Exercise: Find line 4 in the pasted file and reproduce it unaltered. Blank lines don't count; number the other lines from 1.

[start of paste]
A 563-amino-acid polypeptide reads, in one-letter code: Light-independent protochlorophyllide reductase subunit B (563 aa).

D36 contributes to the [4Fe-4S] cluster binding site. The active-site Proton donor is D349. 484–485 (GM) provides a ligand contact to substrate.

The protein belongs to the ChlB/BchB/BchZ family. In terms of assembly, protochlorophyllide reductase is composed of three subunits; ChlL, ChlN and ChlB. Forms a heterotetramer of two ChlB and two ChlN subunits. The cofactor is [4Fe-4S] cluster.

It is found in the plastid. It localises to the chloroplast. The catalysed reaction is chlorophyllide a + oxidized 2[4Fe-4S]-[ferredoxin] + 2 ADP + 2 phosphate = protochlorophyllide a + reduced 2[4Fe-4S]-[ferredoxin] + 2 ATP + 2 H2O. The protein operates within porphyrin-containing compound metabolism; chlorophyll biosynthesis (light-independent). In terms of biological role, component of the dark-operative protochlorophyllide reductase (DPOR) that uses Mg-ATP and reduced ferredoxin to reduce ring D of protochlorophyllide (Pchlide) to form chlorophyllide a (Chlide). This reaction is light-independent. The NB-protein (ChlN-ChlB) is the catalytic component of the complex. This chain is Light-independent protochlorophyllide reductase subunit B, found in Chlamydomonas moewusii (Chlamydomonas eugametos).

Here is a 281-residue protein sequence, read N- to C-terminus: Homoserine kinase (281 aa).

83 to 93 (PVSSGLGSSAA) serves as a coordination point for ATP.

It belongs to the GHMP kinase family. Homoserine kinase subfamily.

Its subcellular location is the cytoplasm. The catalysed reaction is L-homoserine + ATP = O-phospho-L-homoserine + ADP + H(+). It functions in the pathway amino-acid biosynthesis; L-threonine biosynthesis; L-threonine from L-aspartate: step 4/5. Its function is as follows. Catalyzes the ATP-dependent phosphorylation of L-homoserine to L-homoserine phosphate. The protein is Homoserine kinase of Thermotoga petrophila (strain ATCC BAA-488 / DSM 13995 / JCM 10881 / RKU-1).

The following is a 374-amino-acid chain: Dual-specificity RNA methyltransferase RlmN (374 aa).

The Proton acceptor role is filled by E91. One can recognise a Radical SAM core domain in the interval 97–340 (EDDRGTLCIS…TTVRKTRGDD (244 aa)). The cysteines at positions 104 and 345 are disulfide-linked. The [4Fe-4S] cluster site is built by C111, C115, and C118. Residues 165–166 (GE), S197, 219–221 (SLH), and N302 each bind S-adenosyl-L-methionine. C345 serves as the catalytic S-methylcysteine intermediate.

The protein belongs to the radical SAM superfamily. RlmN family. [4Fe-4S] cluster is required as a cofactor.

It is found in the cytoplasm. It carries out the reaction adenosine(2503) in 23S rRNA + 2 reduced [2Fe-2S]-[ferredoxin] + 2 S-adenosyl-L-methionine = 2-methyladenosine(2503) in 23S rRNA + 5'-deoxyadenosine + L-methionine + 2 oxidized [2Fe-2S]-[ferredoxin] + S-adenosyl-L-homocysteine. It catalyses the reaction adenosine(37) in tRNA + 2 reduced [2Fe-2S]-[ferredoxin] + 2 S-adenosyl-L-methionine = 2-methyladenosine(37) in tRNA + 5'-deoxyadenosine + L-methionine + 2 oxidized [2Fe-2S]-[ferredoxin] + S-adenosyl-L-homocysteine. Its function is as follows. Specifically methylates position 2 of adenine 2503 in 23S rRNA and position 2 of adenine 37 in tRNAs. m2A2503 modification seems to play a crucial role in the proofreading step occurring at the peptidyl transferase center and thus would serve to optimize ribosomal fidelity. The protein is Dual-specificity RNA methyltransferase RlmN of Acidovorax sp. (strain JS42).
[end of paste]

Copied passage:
It is found in the plastid. It localises to the chloroplast. The catalysed reaction is chlorophyllide a + oxidized 2[4Fe-4S]-[ferredoxin] + 2 ADP + 2 phosphate = protochlorophyllide a + reduced 2[4Fe-4S]-[ferredoxin] + 2 ATP + 2 H2O. The protein operates within porphyrin-containing compound metabolism; chlorophyll biosynthesis (light-independent). In terms of biological role, component of the dark-operative protochlorophyllide reductase (DPOR) that uses Mg-ATP and reduced ferredoxin to reduce ring D of protochlorophyllide (Pchlide) to form chlorophyllide a (Chlide). This reaction is light-independent. The NB-protein (ChlN-ChlB) is the catalytic component of the complex. This chain is Light-independent protochlorophyllide reductase subunit B, found in Chlamydomonas moewusii (Chlamydomonas eugametos).